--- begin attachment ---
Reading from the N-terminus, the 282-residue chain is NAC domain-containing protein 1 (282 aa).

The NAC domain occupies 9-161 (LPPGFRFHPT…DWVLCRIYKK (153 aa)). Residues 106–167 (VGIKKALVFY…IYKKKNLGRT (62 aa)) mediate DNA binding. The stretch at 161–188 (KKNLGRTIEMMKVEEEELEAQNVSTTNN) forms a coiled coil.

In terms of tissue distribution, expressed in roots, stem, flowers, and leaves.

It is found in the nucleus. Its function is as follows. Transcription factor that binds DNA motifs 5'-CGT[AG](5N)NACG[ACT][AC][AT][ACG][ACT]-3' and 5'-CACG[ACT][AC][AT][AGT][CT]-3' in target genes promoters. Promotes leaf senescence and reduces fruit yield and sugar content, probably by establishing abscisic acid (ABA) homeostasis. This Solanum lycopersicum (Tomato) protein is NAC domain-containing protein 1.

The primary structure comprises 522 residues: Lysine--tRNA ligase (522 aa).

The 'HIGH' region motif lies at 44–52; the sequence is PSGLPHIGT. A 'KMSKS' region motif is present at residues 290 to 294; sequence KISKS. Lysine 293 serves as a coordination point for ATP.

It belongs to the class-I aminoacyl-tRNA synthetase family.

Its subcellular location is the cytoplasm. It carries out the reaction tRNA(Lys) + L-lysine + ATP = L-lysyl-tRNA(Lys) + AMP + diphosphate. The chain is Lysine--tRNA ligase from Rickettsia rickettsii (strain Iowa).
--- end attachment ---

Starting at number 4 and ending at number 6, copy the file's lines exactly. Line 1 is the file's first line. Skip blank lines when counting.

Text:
It is found in the nucleus. Its function is as follows. Transcription factor that binds DNA motifs 5'-CGT[AG](5N)NACG[ACT][AC][AT][ACG][ACT]-3' and 5'-CACG[ACT][AC][AT][AGT][CT]-3' in target genes promoters. Promotes leaf senescence and reduces fruit yield and sugar content, probably by establishing abscisic acid (ABA) homeostasis. This Solanum lycopersicum (Tomato) protein is NAC domain-containing protein 1.

The primary structure comprises 522 residues: Lysine--tRNA ligase (522 aa).

The 'HIGH' region motif lies at 44–52; the sequence is PSGLPHIGT. A 'KMSKS' region motif is present at residues 290 to 294; sequence KISKS. Lysine 293 serves as a coordination point for ATP.